Hi, Linda ~Don’t know if you might be interested in my Grandfather’s poem about the Sixth Line of Ramsay (now called Quarry Road)? In the 1950s, he had a farm there. Other farms on the Sixth Line belonged to McNeely, Rintoul, Thom, Sadler, Burns, Henry, Hilliards, and a new German Family ( see note from Eleanor Rintoul at the bottom) whose name escapes my Mother.
He went by W.J. Burns. He was a 5th generation resident of Ramsay Township. Am attaching a picture of him. In 1990, my Uncle compiled a small booklet of poems written by W.J. & my Aunt. Cheers,
*Eleanor Rintoul sent this to me.:
I’m married to a Rintoul from the 6th line and I have seen that poem before but it was good to be reminded of it.
I knew the German family as I had the two oldest children in school and I know when the Galbraith (S.S.# 5) closed so I thought I would fill in the blanks.
The school closed in 1968 the year Naismith School opened. (I might be off by a year.)
The German family were Matthias and Erma (or Irma) Hauch. I taught the two oldest children Achmed and Rosemarie.
The family moved to a farm near Chesterville and had three more children Harold, Susan and Sandy. I don’t know where they were living when these children were born — whether on the 6th line or after they moved to Chesterville.
Rosemarie was very involved in track and field at North ( or South) Dundas High school and went on to win many awards and trophies.
Check her out on Google.
I was Eleanor Clapp when I taught at Galbraith and married Frank Paul (son of Norman Paul, whom I think you knew)
A unique notebook or album kept by the late James Wilson, who died years ago, was one of the treasured possessions of his daughter, Miss Flora Wilson. It contained many interesting things, amongst them being a report of the proceedings of the first Burns Anniversary Supper held in Almonte in the year 1830, which anniversary has been faithfully kept by the succeeding Scots.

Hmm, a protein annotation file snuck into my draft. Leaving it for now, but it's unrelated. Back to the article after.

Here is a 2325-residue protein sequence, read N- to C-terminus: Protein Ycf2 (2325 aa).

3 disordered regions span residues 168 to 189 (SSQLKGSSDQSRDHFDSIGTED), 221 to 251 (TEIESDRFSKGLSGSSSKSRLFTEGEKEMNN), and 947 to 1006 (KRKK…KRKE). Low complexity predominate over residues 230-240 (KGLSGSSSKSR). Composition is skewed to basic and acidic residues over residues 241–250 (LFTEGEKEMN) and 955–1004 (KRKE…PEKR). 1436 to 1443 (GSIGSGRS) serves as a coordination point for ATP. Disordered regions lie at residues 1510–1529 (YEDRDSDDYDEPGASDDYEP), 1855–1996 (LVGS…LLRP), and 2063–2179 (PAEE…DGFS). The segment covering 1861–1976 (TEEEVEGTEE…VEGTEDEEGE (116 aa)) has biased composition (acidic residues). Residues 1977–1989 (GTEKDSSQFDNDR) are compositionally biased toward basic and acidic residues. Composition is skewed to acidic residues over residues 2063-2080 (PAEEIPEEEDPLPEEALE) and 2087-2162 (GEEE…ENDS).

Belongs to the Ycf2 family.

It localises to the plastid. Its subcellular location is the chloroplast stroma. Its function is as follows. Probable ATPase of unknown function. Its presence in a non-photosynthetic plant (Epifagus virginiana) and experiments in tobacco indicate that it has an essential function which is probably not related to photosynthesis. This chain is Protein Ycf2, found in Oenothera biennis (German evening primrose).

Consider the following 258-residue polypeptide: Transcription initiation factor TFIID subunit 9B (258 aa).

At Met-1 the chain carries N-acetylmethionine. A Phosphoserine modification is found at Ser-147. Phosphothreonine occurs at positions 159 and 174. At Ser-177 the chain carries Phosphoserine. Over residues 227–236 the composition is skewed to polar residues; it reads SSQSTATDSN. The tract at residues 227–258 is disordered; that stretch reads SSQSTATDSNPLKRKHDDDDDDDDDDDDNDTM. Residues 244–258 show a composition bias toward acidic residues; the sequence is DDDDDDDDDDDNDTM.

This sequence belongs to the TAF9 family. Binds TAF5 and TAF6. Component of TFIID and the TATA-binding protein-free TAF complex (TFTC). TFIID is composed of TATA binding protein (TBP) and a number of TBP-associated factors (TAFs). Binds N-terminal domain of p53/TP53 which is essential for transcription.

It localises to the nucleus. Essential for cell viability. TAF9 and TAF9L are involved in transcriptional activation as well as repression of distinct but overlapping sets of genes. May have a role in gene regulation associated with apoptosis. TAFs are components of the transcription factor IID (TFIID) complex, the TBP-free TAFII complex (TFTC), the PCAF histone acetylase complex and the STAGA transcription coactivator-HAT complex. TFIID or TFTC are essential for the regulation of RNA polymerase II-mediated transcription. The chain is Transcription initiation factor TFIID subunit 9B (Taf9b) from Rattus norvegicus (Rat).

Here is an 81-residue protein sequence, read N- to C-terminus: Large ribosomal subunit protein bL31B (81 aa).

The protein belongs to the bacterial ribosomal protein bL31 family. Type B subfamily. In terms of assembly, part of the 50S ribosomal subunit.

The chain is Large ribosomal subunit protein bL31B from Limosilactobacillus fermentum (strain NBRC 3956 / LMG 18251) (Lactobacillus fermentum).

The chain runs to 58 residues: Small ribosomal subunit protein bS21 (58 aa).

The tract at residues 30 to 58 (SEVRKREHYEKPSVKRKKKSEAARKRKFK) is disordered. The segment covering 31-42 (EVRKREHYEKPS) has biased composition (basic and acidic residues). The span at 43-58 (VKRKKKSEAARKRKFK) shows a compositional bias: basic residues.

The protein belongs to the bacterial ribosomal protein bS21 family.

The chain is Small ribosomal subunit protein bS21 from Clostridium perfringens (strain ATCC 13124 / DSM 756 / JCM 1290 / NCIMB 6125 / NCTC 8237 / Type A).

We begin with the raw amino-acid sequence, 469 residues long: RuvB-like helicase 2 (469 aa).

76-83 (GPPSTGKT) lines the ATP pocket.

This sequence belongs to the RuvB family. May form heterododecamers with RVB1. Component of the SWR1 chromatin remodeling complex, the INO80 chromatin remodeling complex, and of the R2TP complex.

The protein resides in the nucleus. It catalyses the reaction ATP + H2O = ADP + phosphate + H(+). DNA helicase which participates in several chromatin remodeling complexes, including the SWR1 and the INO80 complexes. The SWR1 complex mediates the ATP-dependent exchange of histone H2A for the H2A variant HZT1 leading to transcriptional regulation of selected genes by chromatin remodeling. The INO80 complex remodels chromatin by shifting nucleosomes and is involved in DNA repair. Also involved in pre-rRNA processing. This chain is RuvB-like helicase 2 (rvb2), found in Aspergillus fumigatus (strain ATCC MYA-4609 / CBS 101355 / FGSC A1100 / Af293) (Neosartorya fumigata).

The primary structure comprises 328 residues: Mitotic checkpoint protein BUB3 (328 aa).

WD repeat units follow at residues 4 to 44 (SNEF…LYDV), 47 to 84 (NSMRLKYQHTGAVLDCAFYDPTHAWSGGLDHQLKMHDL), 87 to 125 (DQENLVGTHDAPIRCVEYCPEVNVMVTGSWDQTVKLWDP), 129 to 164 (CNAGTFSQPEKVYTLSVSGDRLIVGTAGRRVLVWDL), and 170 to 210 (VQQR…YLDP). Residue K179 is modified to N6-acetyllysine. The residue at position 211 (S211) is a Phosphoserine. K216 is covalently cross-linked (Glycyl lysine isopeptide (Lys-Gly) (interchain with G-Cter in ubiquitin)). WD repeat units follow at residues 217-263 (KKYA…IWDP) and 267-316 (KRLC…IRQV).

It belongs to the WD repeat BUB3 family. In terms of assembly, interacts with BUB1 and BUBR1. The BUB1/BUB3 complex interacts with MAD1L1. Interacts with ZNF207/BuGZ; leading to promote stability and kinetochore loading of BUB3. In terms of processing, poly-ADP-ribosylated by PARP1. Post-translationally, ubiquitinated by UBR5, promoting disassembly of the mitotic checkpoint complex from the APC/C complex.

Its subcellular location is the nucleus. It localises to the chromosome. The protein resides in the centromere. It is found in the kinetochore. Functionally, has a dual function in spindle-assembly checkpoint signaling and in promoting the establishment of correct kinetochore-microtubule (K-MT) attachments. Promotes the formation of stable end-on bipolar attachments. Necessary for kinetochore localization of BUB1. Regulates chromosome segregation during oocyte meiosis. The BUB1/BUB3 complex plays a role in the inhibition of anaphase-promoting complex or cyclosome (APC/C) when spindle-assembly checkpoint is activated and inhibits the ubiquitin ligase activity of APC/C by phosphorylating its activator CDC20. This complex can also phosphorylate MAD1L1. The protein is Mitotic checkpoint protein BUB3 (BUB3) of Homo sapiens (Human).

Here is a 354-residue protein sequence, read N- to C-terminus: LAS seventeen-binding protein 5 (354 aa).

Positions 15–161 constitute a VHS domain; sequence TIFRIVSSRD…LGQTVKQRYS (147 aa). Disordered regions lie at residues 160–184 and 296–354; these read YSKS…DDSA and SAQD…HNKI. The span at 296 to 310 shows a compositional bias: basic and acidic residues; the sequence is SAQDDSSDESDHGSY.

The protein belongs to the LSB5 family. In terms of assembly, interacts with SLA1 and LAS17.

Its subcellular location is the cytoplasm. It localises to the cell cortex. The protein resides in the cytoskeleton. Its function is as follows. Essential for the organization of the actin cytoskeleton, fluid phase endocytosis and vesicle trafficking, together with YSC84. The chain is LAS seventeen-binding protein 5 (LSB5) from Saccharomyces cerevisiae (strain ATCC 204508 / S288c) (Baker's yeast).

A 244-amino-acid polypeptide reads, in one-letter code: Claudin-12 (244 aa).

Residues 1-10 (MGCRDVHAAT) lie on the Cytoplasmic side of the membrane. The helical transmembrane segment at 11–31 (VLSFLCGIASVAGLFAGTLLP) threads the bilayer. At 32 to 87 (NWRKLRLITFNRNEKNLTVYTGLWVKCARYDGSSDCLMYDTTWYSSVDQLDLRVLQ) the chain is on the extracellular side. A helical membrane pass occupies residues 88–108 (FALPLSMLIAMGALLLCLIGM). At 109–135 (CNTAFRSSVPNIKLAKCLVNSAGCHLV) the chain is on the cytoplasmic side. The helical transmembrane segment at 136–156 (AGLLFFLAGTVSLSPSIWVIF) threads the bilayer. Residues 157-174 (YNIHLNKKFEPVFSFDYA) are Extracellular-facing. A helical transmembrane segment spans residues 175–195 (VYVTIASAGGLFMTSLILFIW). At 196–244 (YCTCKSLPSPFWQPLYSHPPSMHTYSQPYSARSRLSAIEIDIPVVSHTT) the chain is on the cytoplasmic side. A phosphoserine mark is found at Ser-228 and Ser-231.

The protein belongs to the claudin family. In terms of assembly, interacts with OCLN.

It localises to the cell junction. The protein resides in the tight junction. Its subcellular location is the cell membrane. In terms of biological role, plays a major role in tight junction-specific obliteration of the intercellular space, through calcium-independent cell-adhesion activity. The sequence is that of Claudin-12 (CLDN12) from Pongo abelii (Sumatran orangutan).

Therefore in January in 1928 the present day Scots will sit down to supper in memory of Robert Burns for ’the hundredth time since the settlement of Ramsay’. The record of that first supper was made by William Wilson, a native of Kilmarnock, Ayrshire, Scotland, who had come to Ramsay to settle.
Later on he sent for his sweetheart, Flora Lallie, to join him here and they were married on her arrival. Miss Lallie came from Kilmarnock also. William Wilson was the father of James Wilson and the record does not say where the first Burns Supper was held. It just says: “The first supper held in Ramsay on Burns the poet’s natal day was January 25th, 1830.“
Mr. James McFarlane was appointed to the chair. After complimenting the meeting on the honour conferred on him, he gave as a toast to the Literature and Agriculture of Ramsay. After which he rose from the chair, which was instantly filled by Mr. James Bryson, vice-president who gave the toasts.